A study presented at the Congress of the European Academy of Neurology in Amsterdam confirmed that cannabinoids are just as suitable as a prophylaxis for migraine attacks as other pharmaceutical treatments. Interestingly though, when it comes to treating acute cluster headaches they are only effective in patients that suffered from migraine in childhood.
Cannabis has long been used for the treatment of migraines, but only in recent years have scientists closed in on the reasons why. A new study published this week from Skaggs School of Pharmacy and Pharmaceutical Sciences at the University of Colorado looked at the effects of inhaled and ingested cannabis in migraine sufferers, and the results confirmed what previous studies had begun to unearth.
A study published in the journal, Pharmacotherapy, aims to show that people suffering chronically from headaches could control their condition by using the right type, and amount, of medical cannabis.
Patterns of medicinal cannabis use, strain analysis, and substitution effect among patients with migraine, headache, arthritis, and chronic pain in a medicinal cannabis cohort
Medicinal cannabis registries typically report pain as the most common reason for use. It would be clinically useful to identify patterns of cannabis treatment in migraine and headache, as compared to arthritis and chronic pain, and to analyze preferred cannabis strains, biochemical profiles, and prescription medication substitutions with cannabis.
WHO Expert Committee on Drug Dependence Pre-Review: Cannabis plant and cannabis resin Section 4: Therapeutic use
1.2.8 Migraine and cluster headaches A preliminary investigation, which was presented at a scientific conference in 2017, found no difference between cannabis and amitriptyline for prophylaxis of cluster or migraine headaches, although the control arm might not represent optimal control therapy. In a subset of participants with a history of childhood migraine, acute administration of cannabis as abortive therapy decreased attack pain from both migraines and cluster headaches (22).
Hallucinogens and most cannabinoids are classified under schedule 1 of the Federal Controlled Substances Act 1970, along with heroin and ecstacy. Hence they cannot be prescribed by physicians, and by implication, have no accepted medical use with a high abuse potential. Despite their legal status, hallucinogens and cannabinoids are used by patients for relief of headache, helped by the growing number of American states that have legalized medical marijuana. Cannabinoids in particular have a long history of use in the abortive and prophylactic treatment of migraine before prohibition and are still used by patients as a migraine abortive in particular. Most practitioners are unaware of the prominence cannabis or “marijuana” once held in medical practice. Hallucinogens are being increasingly used by cluster headache patients outside of physician recommendation mainly to abort a cluster period and maintain quiescence for which there is considerable anecdotal success. The legal status of cannabinoids and hallucinogens has for a long time severely inhibited medical research, and there are still no blinded studies on headache subjects, from which we could assess true efficacy.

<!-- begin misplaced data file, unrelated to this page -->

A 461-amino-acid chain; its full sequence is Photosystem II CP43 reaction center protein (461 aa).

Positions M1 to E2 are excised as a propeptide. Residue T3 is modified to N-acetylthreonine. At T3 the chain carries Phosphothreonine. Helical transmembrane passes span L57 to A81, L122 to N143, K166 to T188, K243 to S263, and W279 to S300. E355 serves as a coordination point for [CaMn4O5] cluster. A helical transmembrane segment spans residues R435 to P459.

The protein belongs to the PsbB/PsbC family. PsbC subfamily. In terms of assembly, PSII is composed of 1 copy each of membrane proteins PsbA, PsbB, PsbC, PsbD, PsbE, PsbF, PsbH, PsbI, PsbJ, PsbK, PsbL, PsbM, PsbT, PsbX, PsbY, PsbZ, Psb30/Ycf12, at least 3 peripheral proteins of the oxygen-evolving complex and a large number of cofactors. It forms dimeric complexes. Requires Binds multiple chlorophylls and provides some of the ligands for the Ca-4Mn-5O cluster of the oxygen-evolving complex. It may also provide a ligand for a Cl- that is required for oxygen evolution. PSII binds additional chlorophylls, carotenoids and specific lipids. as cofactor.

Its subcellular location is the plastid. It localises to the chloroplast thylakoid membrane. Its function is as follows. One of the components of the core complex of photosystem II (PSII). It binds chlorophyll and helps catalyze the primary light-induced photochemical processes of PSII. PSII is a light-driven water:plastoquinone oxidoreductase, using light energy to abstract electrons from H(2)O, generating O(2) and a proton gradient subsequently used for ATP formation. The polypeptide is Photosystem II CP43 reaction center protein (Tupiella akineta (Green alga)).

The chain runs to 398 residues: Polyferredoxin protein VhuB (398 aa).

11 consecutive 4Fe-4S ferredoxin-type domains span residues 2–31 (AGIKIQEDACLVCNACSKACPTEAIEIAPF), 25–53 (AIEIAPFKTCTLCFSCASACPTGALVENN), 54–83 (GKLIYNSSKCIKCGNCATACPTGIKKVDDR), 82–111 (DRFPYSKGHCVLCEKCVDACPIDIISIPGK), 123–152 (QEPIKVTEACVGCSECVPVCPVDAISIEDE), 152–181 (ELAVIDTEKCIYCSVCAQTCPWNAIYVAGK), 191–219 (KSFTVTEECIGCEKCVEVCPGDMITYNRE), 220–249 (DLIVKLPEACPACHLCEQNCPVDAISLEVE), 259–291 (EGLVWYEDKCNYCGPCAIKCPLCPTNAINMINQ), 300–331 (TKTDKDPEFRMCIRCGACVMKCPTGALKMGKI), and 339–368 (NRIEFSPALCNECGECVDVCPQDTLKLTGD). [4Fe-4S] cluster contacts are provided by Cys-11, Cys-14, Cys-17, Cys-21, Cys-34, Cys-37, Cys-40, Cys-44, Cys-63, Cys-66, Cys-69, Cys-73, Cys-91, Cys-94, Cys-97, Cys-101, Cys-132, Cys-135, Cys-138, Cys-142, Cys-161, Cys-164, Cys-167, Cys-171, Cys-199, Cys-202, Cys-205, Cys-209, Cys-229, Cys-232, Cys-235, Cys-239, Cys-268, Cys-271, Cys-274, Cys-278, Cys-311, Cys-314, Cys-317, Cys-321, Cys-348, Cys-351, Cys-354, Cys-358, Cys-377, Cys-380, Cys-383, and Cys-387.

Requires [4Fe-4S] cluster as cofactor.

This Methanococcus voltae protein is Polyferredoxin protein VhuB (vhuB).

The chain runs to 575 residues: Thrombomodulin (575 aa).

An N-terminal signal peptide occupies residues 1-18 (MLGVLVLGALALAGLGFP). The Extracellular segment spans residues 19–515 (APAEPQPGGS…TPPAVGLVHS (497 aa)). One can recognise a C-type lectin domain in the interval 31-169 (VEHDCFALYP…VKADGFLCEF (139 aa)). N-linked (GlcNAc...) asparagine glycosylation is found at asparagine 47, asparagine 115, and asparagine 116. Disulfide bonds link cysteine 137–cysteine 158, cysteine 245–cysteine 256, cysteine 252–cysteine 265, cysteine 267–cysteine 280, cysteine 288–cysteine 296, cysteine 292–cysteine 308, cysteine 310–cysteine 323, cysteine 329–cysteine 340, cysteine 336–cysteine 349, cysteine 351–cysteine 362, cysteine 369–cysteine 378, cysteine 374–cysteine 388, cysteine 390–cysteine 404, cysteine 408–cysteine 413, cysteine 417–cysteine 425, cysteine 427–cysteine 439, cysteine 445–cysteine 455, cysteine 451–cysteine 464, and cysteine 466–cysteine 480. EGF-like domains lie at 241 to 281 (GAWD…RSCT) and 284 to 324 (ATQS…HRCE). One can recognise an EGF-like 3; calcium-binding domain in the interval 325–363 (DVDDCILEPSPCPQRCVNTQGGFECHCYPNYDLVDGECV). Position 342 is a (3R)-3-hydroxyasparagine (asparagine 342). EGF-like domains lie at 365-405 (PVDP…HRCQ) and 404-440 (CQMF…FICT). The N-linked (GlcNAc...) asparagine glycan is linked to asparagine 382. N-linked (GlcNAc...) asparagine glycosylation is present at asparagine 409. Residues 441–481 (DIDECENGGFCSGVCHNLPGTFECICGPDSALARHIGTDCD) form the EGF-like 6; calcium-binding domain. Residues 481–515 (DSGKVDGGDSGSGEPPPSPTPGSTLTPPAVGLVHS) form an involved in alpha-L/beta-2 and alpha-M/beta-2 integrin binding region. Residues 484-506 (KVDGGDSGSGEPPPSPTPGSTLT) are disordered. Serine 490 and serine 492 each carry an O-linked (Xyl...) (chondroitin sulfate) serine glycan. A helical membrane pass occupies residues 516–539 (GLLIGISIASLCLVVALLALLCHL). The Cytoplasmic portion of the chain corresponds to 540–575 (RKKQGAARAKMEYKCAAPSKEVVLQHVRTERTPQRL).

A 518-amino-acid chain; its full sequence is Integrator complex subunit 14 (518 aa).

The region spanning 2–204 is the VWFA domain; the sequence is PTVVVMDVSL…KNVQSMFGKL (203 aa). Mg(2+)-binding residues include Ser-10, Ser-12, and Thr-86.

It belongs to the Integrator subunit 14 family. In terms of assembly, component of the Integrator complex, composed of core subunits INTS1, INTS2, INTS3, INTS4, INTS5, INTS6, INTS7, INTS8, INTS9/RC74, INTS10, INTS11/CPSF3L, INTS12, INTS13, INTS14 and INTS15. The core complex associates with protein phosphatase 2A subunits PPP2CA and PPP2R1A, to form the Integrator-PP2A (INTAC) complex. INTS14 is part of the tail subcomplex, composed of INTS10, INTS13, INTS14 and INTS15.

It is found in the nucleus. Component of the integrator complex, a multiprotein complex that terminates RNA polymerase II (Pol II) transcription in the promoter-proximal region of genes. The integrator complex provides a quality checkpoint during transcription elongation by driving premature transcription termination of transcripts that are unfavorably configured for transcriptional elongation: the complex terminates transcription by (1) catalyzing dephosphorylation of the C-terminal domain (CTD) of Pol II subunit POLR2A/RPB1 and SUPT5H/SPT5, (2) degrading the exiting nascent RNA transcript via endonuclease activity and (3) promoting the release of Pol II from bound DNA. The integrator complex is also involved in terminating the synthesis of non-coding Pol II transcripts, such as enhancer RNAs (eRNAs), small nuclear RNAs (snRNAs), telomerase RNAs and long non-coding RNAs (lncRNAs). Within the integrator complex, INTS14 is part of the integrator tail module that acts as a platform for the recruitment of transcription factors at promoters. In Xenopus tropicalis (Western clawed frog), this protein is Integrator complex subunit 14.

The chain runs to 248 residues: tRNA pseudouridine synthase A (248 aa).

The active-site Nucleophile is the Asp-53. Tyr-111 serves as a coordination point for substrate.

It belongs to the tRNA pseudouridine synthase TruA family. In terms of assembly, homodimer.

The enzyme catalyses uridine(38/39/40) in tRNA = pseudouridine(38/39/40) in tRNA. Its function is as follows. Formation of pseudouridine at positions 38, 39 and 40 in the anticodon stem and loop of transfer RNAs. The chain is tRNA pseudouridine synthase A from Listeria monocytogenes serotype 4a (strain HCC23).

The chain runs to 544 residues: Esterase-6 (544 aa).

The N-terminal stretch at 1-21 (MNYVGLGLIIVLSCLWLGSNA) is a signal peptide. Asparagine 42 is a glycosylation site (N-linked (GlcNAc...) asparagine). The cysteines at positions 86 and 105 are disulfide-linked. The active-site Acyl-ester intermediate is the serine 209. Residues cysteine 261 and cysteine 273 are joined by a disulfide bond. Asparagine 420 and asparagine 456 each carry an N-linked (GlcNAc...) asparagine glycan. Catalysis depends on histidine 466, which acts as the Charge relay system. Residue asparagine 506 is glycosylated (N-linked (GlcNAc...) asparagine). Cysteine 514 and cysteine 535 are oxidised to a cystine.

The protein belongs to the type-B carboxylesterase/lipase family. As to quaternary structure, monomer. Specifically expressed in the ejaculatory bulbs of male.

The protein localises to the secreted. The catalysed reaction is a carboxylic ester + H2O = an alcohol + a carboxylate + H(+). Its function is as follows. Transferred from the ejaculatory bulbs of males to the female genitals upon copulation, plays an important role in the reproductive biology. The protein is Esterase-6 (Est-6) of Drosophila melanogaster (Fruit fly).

Cannabis for migraine treatment: the once and future prescription? An historical and scientific review
Cannabis, or Marijuana, has been used for centuries for both symptomatic and prophylactic treatment of migraine. It was highly esteemed as a headache remedy by the most prominent physicians of the age between 1874 and 1942, remaining part of the Western pharmacopoeia for this indication even into the mid-twentieth century. Current ethnobotanical and anecdotal references continue to refer to its efficacy for this malady, while biochemical studies of THC and anandamide have provided a scientific basis for such treatment. The author believes that controlled clinical trials of Cannabis in acute migraine treatment are warranted.
Endocannabinoids in platelets of chronic migraine patients and medication-overuse headache patients: relation with serotonin levels
Chronic migraine (CM) and medication-overuse headaches (MOH) are well-recognized disabling conditions affecting a significant portion of the headache population attending centers specialized in treating headaches. A dysfunctioning of the serotonergic system has been demonstrated in MOH and CM patients. Here we report on our assessment of the dysfunctioning of the endocannabinoid system as a potential underlying factor in pathogenic mechanisms involved in CM and MOH.
Based on experimental evidence of the antinociceptive action of endocannabinoids and their role in the modulation of trigeminovascular system activation, we hypothesized that the endocannabinoid system may be dysfunctional in chronic migraine (CM). We examined whether the concentrations of N-arachidonoylethanolamide (anandamide, AEA), palmitoylethanolamide (PEA), and 2-arachidonoylglycerol (2-AG) in the CSF of patients with CM and with probable CM and probable analgesic-overuse headache (PCM+PAOH) are altered compared with control subjects. The above endocannabinoids were measured by high-performance liquid chromatography (HPLC), and quantified by isotope dilution gas-chromatography/mass-spectrometry. Calcitonin gene-related peptide (CGRP) levels were also determined by RIA method and the end products of nitric oxide (NO), the nitrites, by HPLC….